• Judy Wajcman. (June 2007). From Women and Technology to Gendered Technoscience. Information, Communication & Technology 10(3): 287-298. (CLUES)
  • Maria Lohan. (December 2000). Constructive Tensions in Feminist Technology Studies. Social Studies of Science 30: 895-916. (CLUES)
  • Catharina Landström. (2007). Queering Feminist Technology Studies. Feminist Theory 8(1): 7-26. (CLUES)
  • Ellen van Oost. (2004). Materialized Gender: How Shavers Configure the Users’ Femininity and Masculinity, pp. 193-208 in How Users Matter: The Co-Construction of Users and Technology, edited by Nelly Oudshoorn and Trevor Pinch. MIT Press. (Hand-out) (Optional)

Week 4: January 24


  • Franklin, Chapters 7-10 and Coda
  • Maines, Chapters 1-3
  • Maria Lohan and Wendy Faulkner. (April 2004). Masculinities and Technologies: Some Introductory Remarks. Men and Masculinities 6(4): 319-329. (CLUES)
  • Tine Kleif and Wendy Faulkner. (2003). “I’m No Athlete [but] I Can Make This Thing Dance! – Men’s Pleasures in Technology. Science, Technology & Human Values 28: 296-325. (CLUES)

Week 5: January 31
Gender and Domestic Technologies


  • Lynn Spigel. (2001). Media Homes: Then and Now. International Journal of Cultural Studies 4(4): 385-411. (CLUES)
  • Lynn Spigel. (2005). Designing the Smart Home: Posthuman Domesticity and Conspicuous Production. European Journal of Cultural Studies 8(4): 403-426. (CLUES) (Optional)
  • Genevieve Bell and Paul Dourish. (2007). Back to the Shed: Gendered Visions of Technology and Domesticity. Personal and Ubiquitous Computing 11: 373-381. (CLUES)
  • Helen Watkins. (April 2006). Beauty Queen. Bulletin Board and Browser: Rescripting the Refrigerator. Gender, Place and Culture 13(2): 143-152. (CLUES)

Week 6: February 7
Technologies of Gendered Bodies

Note: There is a lecture as part of the HIV/Aids Lecture Series that students are encouraged to attend: Paula Treichler, Condoms and HIV: A Cultural History, 6pm, Hall Building, Room 110.


  • Continue with Maines, Chapter 3-5.
  • Leonore Tiefer. (2006). The Viagra Phenomenon. Sexualities 9(3): 273-294. (CLUES)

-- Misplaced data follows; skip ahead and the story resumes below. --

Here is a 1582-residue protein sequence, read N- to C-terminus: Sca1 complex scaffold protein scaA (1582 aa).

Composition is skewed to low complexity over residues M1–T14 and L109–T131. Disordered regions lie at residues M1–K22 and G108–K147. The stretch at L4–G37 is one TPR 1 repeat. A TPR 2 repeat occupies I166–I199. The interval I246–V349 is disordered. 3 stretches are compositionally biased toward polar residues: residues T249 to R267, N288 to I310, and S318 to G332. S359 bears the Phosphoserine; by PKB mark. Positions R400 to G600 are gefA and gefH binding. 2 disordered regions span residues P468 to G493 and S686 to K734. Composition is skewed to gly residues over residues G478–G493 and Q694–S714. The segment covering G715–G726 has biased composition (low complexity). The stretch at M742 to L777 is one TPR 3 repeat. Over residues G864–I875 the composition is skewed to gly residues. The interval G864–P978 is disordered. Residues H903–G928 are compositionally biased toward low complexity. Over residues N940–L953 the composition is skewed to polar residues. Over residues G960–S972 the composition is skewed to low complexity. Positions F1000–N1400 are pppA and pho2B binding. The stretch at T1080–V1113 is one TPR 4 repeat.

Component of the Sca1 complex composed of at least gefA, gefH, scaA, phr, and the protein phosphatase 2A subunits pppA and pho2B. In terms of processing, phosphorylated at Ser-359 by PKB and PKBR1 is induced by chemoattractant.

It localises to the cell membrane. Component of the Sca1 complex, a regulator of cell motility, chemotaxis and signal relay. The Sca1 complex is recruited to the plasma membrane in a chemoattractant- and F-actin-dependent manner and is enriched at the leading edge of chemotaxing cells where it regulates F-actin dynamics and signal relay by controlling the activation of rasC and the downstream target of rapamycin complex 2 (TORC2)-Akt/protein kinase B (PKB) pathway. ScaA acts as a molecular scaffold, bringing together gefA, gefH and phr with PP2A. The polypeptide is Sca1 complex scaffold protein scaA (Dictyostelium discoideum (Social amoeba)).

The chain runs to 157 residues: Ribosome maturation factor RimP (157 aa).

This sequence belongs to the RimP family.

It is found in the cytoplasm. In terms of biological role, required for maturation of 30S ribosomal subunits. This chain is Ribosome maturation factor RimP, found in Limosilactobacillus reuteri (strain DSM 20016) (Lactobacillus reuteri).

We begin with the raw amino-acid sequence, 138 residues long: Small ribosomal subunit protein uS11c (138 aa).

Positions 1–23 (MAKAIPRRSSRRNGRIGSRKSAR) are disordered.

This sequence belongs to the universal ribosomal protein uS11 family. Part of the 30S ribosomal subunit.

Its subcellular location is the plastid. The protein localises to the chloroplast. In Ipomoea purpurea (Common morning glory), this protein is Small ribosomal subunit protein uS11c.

• Nicole Vittellone. (2002). “I Think It More of a White Persons Sort of Awareness”: Condoms and the Making of a White Nation in Media Representations of Safer (Hetero)Sex. Feminist Media Studies 2(1): 19-36. (CLUES) (Optional)

Week 7: February 14
Digital Technologies & Gender


  • Donna Haraway. (1991). A Cyborg Manifesto: Science, Technology, and Socialist-Feminism in the Late Twentieth Century, pp. 149-181 in Simians, Cyborgs and Women: The Reinvention of Nature. NY: Routledge. URL:
  • Saskia Sassen. (May 2002). Towards a Sociology of Information Technology. Current Sociology 50(3): 365-388. (CLUES)
  • Chat Garcia Ramilo. (2006). Beyond Tools: Technology as a Feminist Agenda. Development 49(1): 68-71. (CLUES)
  • Micky Lee. (2006). What’s Missing in Feminist Research in New Information and Communication Technologies? Feminist Media Studies 6(2): 191-210. (CLUES)
  • Gender and the Information Society – Commentary. (2003). Feminist Media Studies 3(3): 345-388. (CLUES) (Optional)
Winter Break, February 21

Week 8: February 28
Digital Technologies: Labor

Film: Phantom of the Operator, Caroline Martel


  • Elisabeth K. Kelan. (June 2007) Tools and Toys: Communicating Gendered Positions Towards Technology. Information, Communication & Society 10(3): 358-383. (CLUES)
  • Rosalind Gill. (2002). Cool, Creative and Egalitarian? Exploring Gender in Project-Based New Media Work in Europe. Information, Communication & Society 5(1): 70-89. (CLUES)
  • Marianne I. Franklin. (July 2007). NGO’s and the ‘Information Society’: Grassroots Advocacy at the UN – a cautionary tale. Review of Policy Research 24(4): 309-330. (Hand-out)
  • Nelly Oudshoorn, Els Rommes, Marcelle Stienstra. (Winter 2004). Configuring the User as Everybody: Gender and Design Cultures in Information and Communication Technologies. Science, Technology & Human Values 29: 30-63. (CLUES) (Optional)

Week 9: March 6
Digital Technologies: Gender, Race and Representation


  • Nakamura, Intro, Chapters 1-3

Week 11: March 13
Digital Technologies: Gender, Race and Representation


  • Nakamura, Intro, Chapters 4-5, Epilogue
  • Stella Minahan and Julie Wolfram Cox. (2007). Stick’nBitch: Cyberfeminism, A Third Place and the New Materiality. Journal of Material Culture 12(1): 5-21. (CLUES)

Week 10: March 20
Gender & Gaming


  • Digital Games and Gender- Commentary. (2007). Feminist Media Studies 7(1): 97-110. (CLUES)
  • Pam Royse, Joon Lee, Baasanjav Undrahbuyan, Mark Hopson, and Mia Consalvo. (2007) Women and Games: Technologies of the Gendered Self. New Media & Society 9(4): 555-576. (CLUES)
  • Valerie Walkerdine. (2006). Playing the Game: Young Girls Performing Femininity in Video Game Play. Feminist Media Studies 6(4): 519-537. (CLUES)
  • Jo Bryce and Jason Rutter. (2002). Killing Like a Girl: Gendered Gaming and Girl Gamers’ Visibility. CGDC Proceedings: 243-255. (optional)
  • Mia Consalvo.(February 2003). It’s a Queer World After All: Studying The Sims and Sexuality. GLAAD Center for the Study of Media & Society. (optional).

Week 12: March 27


  • Lana F. Rakow. (September 2007). Follow the Buzz: Questions About Mobile Communication Industries and Scholarly Discourse. Communication Monographs 74(3): 402-407. (CLUES)
  • Molly Wright Steenson. (2006). Mobile Space is Women’s Space: Reframing Mobile Phones and Gender in an Urban Context
  • Michelle Rodino-Colocino. (December 2006). Selling Women on PDAs from ‘Simply Palm’ to “Audrey” How Moore’s Law Met Parkinson’s Law in the Kitchen. Critical Studies in Media Communication 23(5): 375-390. (CLUES)

Week 13: April 3
Course Wrap-Up